Smoke on Cars
Auto Market Weekly Summary
Monday May 10, 2021
- New-vehicle sales hit the highest SAAR since July 2005.
- Per-vehicle incentives were at the lowest level since January 2015.
- Jobs recovery stalls as unemployment ticks up.
The trend in new daily COVID-19 cases declined again last week, but the vaccination pace slowed as well. In terms of the economy, the jobs recovery lost momentum, but vehicle sales soared.
The vehicle market improved upon March’s incredible performance with even tighter supply. New and used retail sales beat the April 2019 performance. Used-vehicle values jumped 8.3% in April and are up 54.3% against the pandemic lows in 2020.
Vehicle sales skyrocket: Total new-vehicle sales in April were up 111% from the year-ago month with the same number of selling days compared to April 2020. The April SAAR was 18.5 million, a 113% increase from last year’s 8.7 million and the highest monthly SAAR since July 2005. March’s SAAR was also revised up to 18.0 million.
Combined sales into large rental, commercial, and government buyers were up 105% year over year in April. Including an estimate for fleet deliveries into the dealer and manufacturer channel, we estimate that the remaining retail sales were up 116% year over year in April, leading to an estimated retail SAAR of 16.3 million, up from 7.5 million last April and up from April 2019’s 13.1 million rate.
Inventories, incentives fall: New-vehicle inventories declined by 448,000 units in April to 1.9 million units, which was down 42% from April 2020. Days’ supply for April was 33, down 88 days from a year ago and down 5 days from March.
Average incentives declined 5% from March to April to an average of $3,239 per vehicle, down 25% from a year ago. Incentives as a percentage of average transaction prices declined to 7.9%, which was the lowest level since January 2015.
The average transaction price in April was $40,768, which was up 0.5% from March and up 2.2% from a year ago.
Used-vehicle sales, prices rise:
We initially estimate that used-vehicle sales were up 69% in April from a year ago. Compared to 2019, total used-vehicle sales were down 2.4%. The April used SAAR was 41 million, up from 23.6 million last April and up from 40.5 million in March.
The April used retail SAAR estimate was 22.4 million, up from 12.5 last year and up from 22.2 in March. This April topped April 2019, which had been the best month since the Great Recession. Compared to April 2019 used retail sales were up 1.8%.
CPO sales in April increased 104% from a year ago but declined 9% month to month. April CPO sales were up 11% compared to April 2019.
The Manheim Used Vehicle Value Index jumped 8.3% from March to April. The increase brought the Index to 194.0, which was a new record and 54.3% higher than a year ago.
On a year-over-year basis, all major market segments saw seasonally adjusted increases in April, but pickups again outperformed the overall market. Looking across leading indicators, we expect another six to eight weeks of wholesale price increases and likely new records on the Manheim Index through June.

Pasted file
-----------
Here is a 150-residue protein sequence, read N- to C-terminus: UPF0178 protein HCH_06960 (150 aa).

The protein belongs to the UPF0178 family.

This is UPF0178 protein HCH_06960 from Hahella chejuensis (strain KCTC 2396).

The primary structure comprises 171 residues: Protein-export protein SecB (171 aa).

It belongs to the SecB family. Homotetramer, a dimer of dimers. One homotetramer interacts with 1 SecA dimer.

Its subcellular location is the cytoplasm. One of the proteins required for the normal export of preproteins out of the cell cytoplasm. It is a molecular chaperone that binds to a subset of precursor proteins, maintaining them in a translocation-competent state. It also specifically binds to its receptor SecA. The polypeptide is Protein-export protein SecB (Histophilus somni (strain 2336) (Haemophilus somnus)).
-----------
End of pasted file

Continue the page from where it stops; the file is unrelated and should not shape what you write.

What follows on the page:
Jobs recovery stalls: April delivered a disappointing 266,000 new jobs when a million had been expected. The headline unemployment rate ticked back up to 6.1%. New jobless claims last week fell again to their lowest level for the pandemic.
In addition, the prior two monthly numbers were revised down for a net decrease of 78,000 fewer jobs than originally estimated. April saw large job declines in several sectors like manufacturing, couriers and messengers, and temp services. Leisure and hospitality created more than the net overall gains by adding 331,000 jobs. Auto dealers added 3,600 jobs, which left dealership employment 3.4% below the February 2020 level
While the headline unemployment rate increased to 6.1% in April from 6.0% in March, the Bureau of Labor Statistics reported that the rate could have been 0.3 points higher if not for misclassification due to confusion about people considered as employed but away from work. This misclassification error rate declined from March, so the likely true headline unemployment rate was unchanged from March.
The labor force participation rate increased 0.2% in April to 61.7%, which was the highest level since August. The underemployment rate, which is the broadest measure of unemployment, declined to 10.4%, the lowest rate yet for the pandemic. The percentage of the unemployed reporting being on temporary layoff, as opposed to permanent, increased to 21.5% from 20.9% in March.
The latest traditional continuing claims data from the week ending April 24 increased by 37,000. The broadest measure of continuing claims, which includes pandemic unemployment assistance, declined by 400,000 to 16.2 million in the latest data. Initial claims for the week ending May 1 declined by 92,000 to 498,000 claims, which was the lowest level yet during the pandemic.
An Auto Market Report video will be published in Smoke on Cars on Tuesday, May 18.